Investigating State Nursing Home Procedures

Beginning in early 2013, the AC had a series of meetings with the Department of Justice Civil Rights Division (DOJ) regarding the State’s overuse of nursing homes in providing services to persons with mental illness. We advised the DOJ that were formally filing a complaint.

In October 2014, DOJ notified the state that it was initiating an investigation to determine whether “the State of Louisiana unnecessarily institutionalizes in nursing facilities individuals with mental illness, in violation of Title II of the Americans with Disabilities Act of 1990.The investigation took almost two years to resolve. On September 21, DOJ issued its findings in a 30-page report.

The DOJ found that the State has consistently failed to live up to Title II of the Americans with Disabilities Act. 

The report shows that the state has been using nursing homes to house people with mental health disabilities instead of using community based services. The DOJ went through specific examples: failure to properly follow Pre-Admission Screening and Resident Review (PASRR) Screening (PASSR) procedures designed to prevent the unnecessary institutionalization of persons with mental illness, failing to address the over-incarceration of person with mental illness, failing to ensure that there is an adequate supply of permanent supportive housing, creating never-ending waitlists for waiver services, and other violations.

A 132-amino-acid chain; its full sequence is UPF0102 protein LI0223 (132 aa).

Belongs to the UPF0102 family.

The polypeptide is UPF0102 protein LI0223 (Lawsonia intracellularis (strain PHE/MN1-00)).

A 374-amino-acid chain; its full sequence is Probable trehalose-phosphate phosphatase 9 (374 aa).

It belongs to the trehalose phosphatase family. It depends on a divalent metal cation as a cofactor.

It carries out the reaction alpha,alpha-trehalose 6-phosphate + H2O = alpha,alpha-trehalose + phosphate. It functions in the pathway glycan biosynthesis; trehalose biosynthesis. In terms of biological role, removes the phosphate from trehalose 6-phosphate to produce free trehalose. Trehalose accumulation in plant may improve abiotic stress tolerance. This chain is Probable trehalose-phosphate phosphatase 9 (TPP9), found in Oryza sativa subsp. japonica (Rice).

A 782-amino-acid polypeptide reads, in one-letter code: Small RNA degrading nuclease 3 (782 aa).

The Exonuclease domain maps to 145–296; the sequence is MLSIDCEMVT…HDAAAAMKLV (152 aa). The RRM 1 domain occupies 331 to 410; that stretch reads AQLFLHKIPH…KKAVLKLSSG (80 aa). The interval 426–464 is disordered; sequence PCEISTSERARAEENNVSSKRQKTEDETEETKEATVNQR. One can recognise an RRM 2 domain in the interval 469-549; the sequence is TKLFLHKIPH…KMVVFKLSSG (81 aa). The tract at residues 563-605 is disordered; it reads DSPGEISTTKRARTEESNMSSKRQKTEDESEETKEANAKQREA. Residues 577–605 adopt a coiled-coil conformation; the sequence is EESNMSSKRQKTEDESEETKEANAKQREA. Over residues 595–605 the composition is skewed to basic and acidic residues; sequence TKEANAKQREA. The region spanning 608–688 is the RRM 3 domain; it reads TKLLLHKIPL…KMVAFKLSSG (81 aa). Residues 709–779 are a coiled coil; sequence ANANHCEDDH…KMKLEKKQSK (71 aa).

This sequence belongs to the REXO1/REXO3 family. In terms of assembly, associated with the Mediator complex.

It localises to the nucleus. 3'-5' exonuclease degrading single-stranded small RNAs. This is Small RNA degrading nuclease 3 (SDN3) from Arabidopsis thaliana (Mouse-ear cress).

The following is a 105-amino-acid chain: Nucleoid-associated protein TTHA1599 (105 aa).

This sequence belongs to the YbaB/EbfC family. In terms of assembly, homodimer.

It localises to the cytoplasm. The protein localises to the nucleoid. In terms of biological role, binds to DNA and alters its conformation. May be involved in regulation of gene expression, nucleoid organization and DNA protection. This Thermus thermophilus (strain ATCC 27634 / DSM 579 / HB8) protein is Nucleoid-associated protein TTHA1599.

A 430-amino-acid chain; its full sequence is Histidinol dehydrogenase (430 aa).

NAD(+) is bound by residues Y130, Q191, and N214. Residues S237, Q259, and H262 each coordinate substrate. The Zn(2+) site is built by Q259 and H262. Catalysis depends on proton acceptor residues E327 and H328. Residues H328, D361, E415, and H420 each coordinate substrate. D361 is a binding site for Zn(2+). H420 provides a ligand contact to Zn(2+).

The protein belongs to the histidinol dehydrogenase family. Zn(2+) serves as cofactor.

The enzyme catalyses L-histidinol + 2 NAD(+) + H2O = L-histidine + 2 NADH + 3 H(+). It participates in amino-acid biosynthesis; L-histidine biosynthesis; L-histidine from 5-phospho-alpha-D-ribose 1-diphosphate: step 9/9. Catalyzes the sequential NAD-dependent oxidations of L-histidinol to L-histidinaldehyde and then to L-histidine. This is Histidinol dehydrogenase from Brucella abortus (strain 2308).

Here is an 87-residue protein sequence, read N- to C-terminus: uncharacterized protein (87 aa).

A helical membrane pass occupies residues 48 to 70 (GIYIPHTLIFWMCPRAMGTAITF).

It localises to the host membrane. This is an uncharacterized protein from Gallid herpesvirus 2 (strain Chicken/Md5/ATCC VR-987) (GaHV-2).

As a result of its findings, DOJ is requiring the State to “promptly implement remedial measures to protect the civil rights of individuals with serious mental illness in, or at serious risk of entering, nursing facilities and to remedy the deficiencies discussed above, taking into account the needs and preferences of each individual with serious mental illness.” And as of August 2017, a settlement with the state is still pending.